Radio Remarks Endorsing Liberal Arts Colleges.
I AM GLAD to express appreciation of the service of the liberal arts college, that is the small college. I do this the more freely because of the more than 600 such institutions in our land. Most of them have little, if any, endowment or State support. In these times of trends toward larger units, the difficulties of the unsupported small college multiply, which make their successful operations less hopeful and, in many cases, a desperate struggle.
The important place which these institutions hold in our system of education renders their support of the utmost importance. Whatever be the magnificent services of the larger and highly specialized universities, the liberal arts college places an emphasis upon personal contacts of teacher and student which render them a vital part of our educational system.
A primary purpose of education is a product of high character and noble ideals, which regard moral and spiritual qualities superior to mere material things, without which any purely economic system would collapse.
Throughout our history these colleges have been and are now the seedbeds of leadership. They have contributed a large part to the presence in our land of nearly 2 million college-trained men and women. Theirs is a great honor roll of men and women in our Nation. The finest traditions of our country are rooted in their associations and their inspiration.
The disadvantage of the small college is obvious. The dramatic element in education does not play a great part in its activities. It must remain content with the character of service it renders to the individual man and woman and to the public weal. In the last analysis the chief service to higher education in our country must rest not with the few highly endowed universities but, in large degree, with the more than 600 smaller colleges for whose future welfare I am now speaking.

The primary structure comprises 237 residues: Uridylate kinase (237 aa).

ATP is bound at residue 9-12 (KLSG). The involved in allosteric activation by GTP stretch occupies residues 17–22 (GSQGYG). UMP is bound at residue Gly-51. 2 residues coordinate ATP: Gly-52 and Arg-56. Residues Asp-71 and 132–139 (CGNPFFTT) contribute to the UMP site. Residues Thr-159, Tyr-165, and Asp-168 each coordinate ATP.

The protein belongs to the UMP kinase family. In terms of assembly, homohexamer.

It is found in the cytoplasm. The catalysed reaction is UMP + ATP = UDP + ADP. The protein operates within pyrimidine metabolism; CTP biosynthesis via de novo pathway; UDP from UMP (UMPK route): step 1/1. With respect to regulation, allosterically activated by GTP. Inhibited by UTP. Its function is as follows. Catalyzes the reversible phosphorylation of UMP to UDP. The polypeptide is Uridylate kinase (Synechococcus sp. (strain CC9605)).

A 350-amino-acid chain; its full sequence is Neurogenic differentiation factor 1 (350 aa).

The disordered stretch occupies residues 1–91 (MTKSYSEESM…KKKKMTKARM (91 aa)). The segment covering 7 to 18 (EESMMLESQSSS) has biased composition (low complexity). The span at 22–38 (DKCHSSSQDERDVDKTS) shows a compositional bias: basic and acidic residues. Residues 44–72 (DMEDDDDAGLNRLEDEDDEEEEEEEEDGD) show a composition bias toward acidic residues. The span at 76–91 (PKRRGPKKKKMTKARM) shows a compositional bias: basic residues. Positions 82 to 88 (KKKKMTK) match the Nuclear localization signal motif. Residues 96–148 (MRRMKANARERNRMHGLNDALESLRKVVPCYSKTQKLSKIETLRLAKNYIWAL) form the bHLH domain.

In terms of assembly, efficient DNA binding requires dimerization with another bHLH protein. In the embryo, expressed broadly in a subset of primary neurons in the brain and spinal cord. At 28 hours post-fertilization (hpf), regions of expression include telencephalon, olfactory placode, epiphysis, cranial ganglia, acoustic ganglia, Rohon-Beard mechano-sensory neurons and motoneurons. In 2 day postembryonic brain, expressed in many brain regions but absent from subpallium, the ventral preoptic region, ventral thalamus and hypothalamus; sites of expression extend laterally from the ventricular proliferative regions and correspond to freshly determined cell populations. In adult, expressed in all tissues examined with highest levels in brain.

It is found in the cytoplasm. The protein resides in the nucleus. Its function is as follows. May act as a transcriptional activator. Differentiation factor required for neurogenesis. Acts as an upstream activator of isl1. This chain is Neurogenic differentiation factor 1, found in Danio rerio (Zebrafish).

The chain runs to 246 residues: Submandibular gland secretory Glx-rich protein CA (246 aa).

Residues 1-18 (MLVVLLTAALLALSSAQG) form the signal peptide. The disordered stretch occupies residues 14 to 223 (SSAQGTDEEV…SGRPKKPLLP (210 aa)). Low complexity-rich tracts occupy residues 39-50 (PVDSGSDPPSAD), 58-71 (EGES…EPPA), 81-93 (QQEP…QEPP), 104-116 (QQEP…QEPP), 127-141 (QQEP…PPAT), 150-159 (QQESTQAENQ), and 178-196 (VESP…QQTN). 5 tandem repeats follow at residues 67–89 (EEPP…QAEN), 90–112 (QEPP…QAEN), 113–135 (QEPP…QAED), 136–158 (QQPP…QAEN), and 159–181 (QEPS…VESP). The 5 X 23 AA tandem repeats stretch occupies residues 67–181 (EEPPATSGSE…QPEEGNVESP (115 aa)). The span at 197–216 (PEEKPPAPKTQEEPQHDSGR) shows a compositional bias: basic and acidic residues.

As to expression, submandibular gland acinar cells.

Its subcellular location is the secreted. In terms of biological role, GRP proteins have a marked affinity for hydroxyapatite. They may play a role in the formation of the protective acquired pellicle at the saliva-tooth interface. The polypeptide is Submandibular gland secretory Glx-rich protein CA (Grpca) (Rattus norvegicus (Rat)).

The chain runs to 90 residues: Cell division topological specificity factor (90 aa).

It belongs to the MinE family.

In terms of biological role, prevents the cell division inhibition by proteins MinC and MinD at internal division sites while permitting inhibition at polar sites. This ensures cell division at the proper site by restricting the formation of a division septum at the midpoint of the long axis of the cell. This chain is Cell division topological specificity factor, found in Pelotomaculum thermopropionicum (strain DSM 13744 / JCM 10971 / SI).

It is through them that each State and section must maintain ample cultural opportunities for the youth within reasonable distance from their homes and in circumstances fitted to the needs of each community and its people.
That service for the youth is a guarantee of equality of cultural opportunity and a bulwark for the spiritual life of the generation in which our children will have to live, a service which I sincerely commend.
Note: The President spoke at 9 a.m. from the Cabinet Room in the White House. His remarks were part of a radio program in which educational leaders appealed for public support of small liberal arts colleges. The program, sponsored by the Liberal Arts College Association, was carried over the National Broadcasting Company radio network.
A reading copy of this item with holograph changes by the President is available for examination at the Herbert Hoover Presidential Library.
Herbert Hoover, Radio Remarks Endorsing Liberal Arts Colleges. Online by Gerhard Peters and John T. Woolley, The American Presidency Project https://www.presidency.ucsb.edu/node/206869